Cornbread Wars

In religious circles, there is always a lot of talk about orthodoxy and orthopraxis – believing rightly and doing in accordance with those beliefs. Some would say that is only the concerns of theologians and pastors, but this measure of the integrity of being concerns far more than the loft musings of the things of faith.  It pervades our life (thank you Melissa Banseiver for the story of “Cornbread Wars”)

When I got married more than 27 years ago, I thought I knew what to expect. I’d read all the books, talked to friends. I knew there would be an adjustment period when we’d decide who would do household tasks (taking out the garbage and washing the dishes), learn each other’s idiosyncrasies (not that I have any), deal with each other’s weaknesses (again, not mine), and enjoy one another’s gifts.

I did not expect serious disagreements over cornbread.

I grew up in the mountain south, where all cornbread is made from white cornmeal, a little flour, and the tiniest bit of sugar (if any at all). Add shortening and some leavening agents, throw that baby in the oven, and you have corn deliciousness.

The first time I made it for my husband, it was perfect. And he nearly gagged.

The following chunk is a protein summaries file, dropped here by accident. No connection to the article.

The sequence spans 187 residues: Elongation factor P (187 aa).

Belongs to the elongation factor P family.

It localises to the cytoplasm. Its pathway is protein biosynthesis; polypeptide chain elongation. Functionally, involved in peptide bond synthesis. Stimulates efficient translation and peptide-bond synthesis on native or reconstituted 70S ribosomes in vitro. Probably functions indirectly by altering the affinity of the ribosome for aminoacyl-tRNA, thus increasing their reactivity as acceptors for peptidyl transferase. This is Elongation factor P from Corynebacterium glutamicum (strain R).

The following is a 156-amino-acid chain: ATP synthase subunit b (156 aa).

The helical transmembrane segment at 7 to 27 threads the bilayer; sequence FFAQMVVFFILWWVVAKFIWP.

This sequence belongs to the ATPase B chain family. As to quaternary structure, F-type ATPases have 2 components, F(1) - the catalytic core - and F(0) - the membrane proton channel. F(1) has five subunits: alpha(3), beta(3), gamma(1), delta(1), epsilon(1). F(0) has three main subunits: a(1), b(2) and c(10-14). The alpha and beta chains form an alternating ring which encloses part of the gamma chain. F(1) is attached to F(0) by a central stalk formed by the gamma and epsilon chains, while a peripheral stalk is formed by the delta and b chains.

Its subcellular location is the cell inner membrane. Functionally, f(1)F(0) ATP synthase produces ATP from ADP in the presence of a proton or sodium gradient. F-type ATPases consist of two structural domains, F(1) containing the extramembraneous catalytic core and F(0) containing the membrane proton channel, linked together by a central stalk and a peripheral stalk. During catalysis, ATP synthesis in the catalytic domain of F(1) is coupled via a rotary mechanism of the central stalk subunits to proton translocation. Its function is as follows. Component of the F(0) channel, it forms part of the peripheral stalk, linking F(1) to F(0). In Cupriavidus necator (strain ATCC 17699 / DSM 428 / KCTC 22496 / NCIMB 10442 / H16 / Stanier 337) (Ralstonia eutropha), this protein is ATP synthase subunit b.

From Baltimore, he was used to cornbread made with yellow meal, lots of flour, and a huge amount of sugar. In my family, we derisively called that type of bread “corncake.” He had no problem with that name. He did have a problem with my cornbread.

My problem was this: his cornbread was just plain wrong. Culinarily. Culturally. Morally. Sacrilegious, if you want to know the truth.

Leave a Reply

Fill in your details below or click an icon to log in: Logo

You are commenting using your account. Log Out /  Change )

Twitter picture

You are commenting using your Twitter account. Log Out /  Change )

Facebook photo

You are commenting using your Facebook account. Log Out /  Change )

Connecting to %s

This site uses Akismet to reduce spam. Learn how your comment data is processed.